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Etiquette and Advice from the Emily Post Institute

Children’s Birthday Party Q&A

Q.  My son Jake, who’s seven, just told me that he "hates" a classmate whom we’ve invited to his birthday party. Jake says this child is a bully and mean to everybody. Is there a way to take back our invitation?

A. No. Once given, an invitation cannot be retracted – unless the party is cancelled. Constant adult supervision will be the duty of the day. Before the party, talk to your son about his duties as host and encourage him to be polite to the boy. This boy may be a wonderful party guest – only time and good manners will tell.
Q. My five-year old has been invited to her first big birthday party. How should I prepare her?

A. She’ll have a wonderful time if you help her to do the following:
  • Have her arrive on time.
  • Teach her how to greet the host and host parents courteously.
  • Tell her to respect the host’s home: no climbing on furniture, talking back to adults, wrestling, trespassing in off-limits places.
  • Make sure she knows to accept the food that is served. If she doesn’t like hot dogs or vanilla cake, she can still accept them and take a polite bit or two. If she has a very strong food aversion or allergy, she can simply say "No thank you."
  • She should participate in all games and activities. Talk to her about being a good sport. If for some reason she can’t participate in an activity, she should be an enthusiastic spectator.
  • Remind her to thank the host and host parents when she is leaving.
  • And as for you, the parent, make sure to pick your child up on time.
Q.  I’m so busy. It seems like these children’s birthday parties just pop up out of nowhere and I have no time to buy a gift for my child to bring. Is cash in an envelope ok?

A. It’s important to consider the wishes of the parents and the norm among the child’s peers. Gifts of money may disappoint young children who would rather get games and toys. However, middle-schoolers and teenagers would probably be thrilled with cash on the barrelhead. So, consider your audience. Tip: Keep a few age-appropriate gifts on hand so that you don’t have to run out at the last minute.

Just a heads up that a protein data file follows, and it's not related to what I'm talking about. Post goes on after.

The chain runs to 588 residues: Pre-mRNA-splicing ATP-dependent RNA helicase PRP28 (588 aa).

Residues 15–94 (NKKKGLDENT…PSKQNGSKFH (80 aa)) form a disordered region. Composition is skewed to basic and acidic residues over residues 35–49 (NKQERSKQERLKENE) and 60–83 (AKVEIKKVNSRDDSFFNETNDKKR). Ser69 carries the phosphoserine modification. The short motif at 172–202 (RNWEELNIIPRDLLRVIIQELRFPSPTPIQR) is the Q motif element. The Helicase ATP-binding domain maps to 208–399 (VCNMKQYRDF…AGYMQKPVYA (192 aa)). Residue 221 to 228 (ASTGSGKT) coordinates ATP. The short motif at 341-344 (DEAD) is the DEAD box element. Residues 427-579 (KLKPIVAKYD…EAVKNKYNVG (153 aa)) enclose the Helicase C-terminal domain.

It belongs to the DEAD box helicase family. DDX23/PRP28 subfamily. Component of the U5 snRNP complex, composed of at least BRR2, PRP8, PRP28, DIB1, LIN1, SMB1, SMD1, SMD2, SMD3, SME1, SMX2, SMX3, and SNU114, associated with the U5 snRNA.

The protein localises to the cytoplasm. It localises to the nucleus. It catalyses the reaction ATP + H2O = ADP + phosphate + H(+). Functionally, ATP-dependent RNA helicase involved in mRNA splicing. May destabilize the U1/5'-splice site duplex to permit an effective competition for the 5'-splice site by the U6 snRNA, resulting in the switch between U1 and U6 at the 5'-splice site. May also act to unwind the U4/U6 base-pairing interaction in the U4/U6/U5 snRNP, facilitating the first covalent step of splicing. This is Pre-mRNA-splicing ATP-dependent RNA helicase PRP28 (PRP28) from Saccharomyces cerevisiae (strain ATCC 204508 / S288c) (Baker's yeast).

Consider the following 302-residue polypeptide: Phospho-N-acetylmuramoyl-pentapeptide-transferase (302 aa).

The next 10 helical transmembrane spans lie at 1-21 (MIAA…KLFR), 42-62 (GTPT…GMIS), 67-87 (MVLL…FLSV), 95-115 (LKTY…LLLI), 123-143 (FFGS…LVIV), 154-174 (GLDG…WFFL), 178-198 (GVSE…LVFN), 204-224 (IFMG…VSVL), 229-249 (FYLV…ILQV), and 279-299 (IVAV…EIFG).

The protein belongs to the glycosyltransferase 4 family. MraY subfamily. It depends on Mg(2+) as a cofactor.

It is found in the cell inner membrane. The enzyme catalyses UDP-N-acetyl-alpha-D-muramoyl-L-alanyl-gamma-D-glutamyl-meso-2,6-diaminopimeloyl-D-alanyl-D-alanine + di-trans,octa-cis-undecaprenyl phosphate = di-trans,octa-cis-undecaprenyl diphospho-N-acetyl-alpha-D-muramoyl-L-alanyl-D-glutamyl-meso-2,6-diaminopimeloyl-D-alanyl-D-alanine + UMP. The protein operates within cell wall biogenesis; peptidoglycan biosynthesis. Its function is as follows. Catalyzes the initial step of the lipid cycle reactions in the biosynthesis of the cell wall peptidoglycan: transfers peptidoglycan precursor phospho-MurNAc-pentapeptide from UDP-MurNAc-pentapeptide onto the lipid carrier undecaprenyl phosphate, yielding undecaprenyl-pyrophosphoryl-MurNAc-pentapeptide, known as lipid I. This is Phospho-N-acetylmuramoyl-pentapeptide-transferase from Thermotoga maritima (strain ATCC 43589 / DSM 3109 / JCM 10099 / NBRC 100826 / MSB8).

Q.  Help! Sweet-sixteen birthday parties seem to be on par with an upscale wedding receptions these days. My daughter watches a show about these parties on MTV and always says that she wants her sixteenth to be “like that.” What should I do?

A. Sounds like you need to provide a cushion for her fall. Sixteen is old enough to be mature about money constraints and family ethics. Talk to her about what would be special to her. She will probably say something like, “I want all my friends there and we have to have non-stop pizza and a DJ.” That might be do-able; and if not, you’ll have to negotiate from there. Let her make some of the phone calls to get pricing information, availability, etc. Make sure she understands the budget. If you want to throw a surprise party, have her best friends help you out so you can make sure to have some elements that she will really be thrilled with – if not the 20 passenger Hummer H2 with plasma TV and disco ball.

About the
Emily Post Institute
The Emily Post Institute, created by Emily in 1946 and run today by third generation family members, serves as a "civility barometer" for American society and continues Emily's work. That work has grown to address the societal concerns of the 21st century including business etiquette, raising polite children and civility in America.
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